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Endangered frogs - the vivisection connection
Posted 28 January 2008
A devastating new dossier has been published by Animal Aid which details how the capture and transportation of frogs for the vivisection industry has led to a worldwide epidemic that could wipe out thousands of amphibian species in the wild.
Scientists believe that the disease Chytridiomycosis, which is caused by a parasitic fungus, originated in southern Africa. Although the fungus has long been common in frog populations in this area, they have an apparent immunity to it. But in the mid 1930s, large numbers of African Clawed Frogs were taken from the wild and exported to laboratories around the world for use in human pregnancy tests. By the 1950s, the frogs were being used in developmental research, particularly in Britain.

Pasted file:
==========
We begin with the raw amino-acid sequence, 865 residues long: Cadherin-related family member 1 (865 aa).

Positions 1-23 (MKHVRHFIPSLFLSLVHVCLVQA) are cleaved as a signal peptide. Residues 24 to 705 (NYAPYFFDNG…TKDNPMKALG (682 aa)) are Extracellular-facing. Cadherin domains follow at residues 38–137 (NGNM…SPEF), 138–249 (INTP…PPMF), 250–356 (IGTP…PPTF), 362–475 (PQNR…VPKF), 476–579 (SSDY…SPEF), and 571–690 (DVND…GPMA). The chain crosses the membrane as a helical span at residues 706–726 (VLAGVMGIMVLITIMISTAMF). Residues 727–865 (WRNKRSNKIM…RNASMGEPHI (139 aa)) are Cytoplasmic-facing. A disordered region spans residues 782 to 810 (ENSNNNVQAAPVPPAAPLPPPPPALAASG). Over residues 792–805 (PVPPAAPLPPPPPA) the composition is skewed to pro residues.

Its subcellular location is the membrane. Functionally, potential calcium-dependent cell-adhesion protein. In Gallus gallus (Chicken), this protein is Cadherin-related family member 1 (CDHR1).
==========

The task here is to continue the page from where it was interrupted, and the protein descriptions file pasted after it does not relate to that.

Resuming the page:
Sixty years on, it is estimated that around one third of African Clawed frogs used in laboratories are still taken from the wild. And the trade in these frogs as ‘exotic pets’ continues. Dr Matthew Fisher, of Imperial College London said, ‘We strongly suspect BD [the fungus] is being introduced into the UK on a daily basis through the amphibian trade.’